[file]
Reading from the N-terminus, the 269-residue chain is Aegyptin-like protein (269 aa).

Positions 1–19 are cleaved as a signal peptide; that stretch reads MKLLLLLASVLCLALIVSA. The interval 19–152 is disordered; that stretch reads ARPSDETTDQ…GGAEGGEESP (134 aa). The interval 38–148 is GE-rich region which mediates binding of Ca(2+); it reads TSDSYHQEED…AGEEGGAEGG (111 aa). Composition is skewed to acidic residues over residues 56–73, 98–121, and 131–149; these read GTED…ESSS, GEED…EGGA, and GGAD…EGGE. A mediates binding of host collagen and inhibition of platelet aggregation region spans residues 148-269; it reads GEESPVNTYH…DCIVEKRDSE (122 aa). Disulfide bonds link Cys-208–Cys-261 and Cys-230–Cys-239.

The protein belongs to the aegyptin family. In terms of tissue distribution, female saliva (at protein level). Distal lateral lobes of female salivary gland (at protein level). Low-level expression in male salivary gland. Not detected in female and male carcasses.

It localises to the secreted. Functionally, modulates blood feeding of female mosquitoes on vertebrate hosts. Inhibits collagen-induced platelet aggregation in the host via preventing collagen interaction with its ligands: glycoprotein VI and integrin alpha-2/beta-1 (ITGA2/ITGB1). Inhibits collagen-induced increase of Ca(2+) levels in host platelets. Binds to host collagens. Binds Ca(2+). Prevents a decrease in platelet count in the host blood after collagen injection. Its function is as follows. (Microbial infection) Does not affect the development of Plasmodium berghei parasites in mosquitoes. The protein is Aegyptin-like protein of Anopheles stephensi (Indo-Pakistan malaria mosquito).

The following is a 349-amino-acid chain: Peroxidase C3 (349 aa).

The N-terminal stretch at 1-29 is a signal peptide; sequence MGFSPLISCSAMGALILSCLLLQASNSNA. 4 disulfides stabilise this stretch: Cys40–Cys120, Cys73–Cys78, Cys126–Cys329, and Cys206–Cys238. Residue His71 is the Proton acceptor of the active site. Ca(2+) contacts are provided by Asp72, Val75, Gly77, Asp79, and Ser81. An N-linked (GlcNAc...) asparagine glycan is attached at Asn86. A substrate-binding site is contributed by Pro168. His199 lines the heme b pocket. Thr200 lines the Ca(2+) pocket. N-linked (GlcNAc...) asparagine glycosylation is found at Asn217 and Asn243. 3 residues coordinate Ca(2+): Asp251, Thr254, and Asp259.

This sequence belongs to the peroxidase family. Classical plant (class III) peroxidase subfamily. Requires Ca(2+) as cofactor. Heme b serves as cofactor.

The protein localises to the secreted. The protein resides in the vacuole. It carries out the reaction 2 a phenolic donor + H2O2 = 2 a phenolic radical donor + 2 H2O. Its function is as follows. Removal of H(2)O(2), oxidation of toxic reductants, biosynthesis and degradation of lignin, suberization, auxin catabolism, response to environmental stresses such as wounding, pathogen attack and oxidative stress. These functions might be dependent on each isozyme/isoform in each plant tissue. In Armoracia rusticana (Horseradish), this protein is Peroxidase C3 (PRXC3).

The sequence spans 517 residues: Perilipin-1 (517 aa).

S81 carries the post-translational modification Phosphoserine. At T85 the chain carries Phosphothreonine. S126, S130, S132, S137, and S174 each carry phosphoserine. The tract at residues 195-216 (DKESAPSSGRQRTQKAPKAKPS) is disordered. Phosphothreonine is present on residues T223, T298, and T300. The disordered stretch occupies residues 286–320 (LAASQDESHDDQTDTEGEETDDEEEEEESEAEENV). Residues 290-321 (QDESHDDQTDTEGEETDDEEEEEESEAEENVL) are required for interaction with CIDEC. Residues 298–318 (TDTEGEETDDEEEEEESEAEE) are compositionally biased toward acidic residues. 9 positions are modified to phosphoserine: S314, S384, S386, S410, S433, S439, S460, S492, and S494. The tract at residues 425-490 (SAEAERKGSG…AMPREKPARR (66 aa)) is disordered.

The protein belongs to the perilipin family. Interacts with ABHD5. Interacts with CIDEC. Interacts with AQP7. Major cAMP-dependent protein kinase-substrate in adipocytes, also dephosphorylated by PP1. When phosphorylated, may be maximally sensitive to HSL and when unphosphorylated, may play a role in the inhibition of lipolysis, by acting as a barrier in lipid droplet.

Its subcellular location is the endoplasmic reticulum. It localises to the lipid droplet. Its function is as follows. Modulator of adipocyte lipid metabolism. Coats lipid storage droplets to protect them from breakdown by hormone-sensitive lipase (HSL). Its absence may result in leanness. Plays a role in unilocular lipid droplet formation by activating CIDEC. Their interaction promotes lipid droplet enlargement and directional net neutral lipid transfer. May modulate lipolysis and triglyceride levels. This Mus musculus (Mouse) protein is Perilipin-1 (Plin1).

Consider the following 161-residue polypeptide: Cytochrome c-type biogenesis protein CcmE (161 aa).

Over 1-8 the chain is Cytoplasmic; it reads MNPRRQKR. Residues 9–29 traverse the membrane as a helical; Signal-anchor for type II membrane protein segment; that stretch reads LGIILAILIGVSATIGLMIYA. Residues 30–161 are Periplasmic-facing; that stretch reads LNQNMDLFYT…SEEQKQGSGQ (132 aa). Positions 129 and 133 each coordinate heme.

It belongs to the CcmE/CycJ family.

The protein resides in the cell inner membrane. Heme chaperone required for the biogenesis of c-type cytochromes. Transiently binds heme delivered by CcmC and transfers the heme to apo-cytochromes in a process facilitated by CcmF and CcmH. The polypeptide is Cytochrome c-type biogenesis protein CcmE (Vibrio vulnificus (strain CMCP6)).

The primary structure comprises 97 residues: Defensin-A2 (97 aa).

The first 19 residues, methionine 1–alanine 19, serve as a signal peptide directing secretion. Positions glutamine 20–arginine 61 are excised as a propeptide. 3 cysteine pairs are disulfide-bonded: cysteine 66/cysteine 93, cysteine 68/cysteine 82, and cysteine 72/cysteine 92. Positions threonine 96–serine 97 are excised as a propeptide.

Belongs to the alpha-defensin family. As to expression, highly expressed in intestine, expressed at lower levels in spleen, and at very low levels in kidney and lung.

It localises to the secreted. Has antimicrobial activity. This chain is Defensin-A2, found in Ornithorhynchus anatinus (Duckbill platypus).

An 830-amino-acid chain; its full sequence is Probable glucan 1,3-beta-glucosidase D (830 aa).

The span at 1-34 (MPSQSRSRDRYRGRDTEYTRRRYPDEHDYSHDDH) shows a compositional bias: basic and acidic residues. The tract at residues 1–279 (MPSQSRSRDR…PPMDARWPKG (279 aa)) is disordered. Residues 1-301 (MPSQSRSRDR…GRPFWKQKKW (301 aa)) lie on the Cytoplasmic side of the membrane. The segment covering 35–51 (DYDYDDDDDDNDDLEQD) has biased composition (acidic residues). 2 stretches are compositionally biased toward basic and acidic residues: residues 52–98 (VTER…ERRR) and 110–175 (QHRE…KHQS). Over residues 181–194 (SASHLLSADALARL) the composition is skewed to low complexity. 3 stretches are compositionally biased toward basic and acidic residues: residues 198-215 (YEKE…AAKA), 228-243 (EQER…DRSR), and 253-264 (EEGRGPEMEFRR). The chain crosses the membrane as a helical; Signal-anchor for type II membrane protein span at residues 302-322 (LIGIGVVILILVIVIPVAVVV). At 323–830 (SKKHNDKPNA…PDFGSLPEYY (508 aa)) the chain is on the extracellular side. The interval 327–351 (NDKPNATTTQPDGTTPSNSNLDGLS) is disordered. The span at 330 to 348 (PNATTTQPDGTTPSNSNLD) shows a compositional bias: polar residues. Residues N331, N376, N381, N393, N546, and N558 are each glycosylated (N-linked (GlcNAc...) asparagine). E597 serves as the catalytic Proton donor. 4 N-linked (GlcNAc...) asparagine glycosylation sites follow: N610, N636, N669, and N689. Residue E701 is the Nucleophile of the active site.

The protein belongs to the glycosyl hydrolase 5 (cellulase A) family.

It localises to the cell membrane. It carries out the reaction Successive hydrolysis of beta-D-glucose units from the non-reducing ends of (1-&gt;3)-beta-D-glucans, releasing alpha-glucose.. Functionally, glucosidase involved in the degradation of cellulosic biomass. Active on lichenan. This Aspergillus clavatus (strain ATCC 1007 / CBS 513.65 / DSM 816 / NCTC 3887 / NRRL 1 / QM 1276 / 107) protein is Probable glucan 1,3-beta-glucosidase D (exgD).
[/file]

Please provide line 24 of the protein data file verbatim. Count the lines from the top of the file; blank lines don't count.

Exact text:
It localises to the cell membrane. It carries out the reaction Successive hydrolysis of beta-D-glucose units from the non-reducing ends of (1-&gt;3)-beta-D-glucans, releasing alpha-glucose.. Functionally, glucosidase involved in the degradation of cellulosic biomass. Active on lichenan. This Aspergillus clavatus (strain ATCC 1007 / CBS 513.65 / DSM 816 / NCTC 3887 / NRRL 1 / QM 1276 / 107) protein is Probable glucan 1,3-beta-glucosidase D (exgD).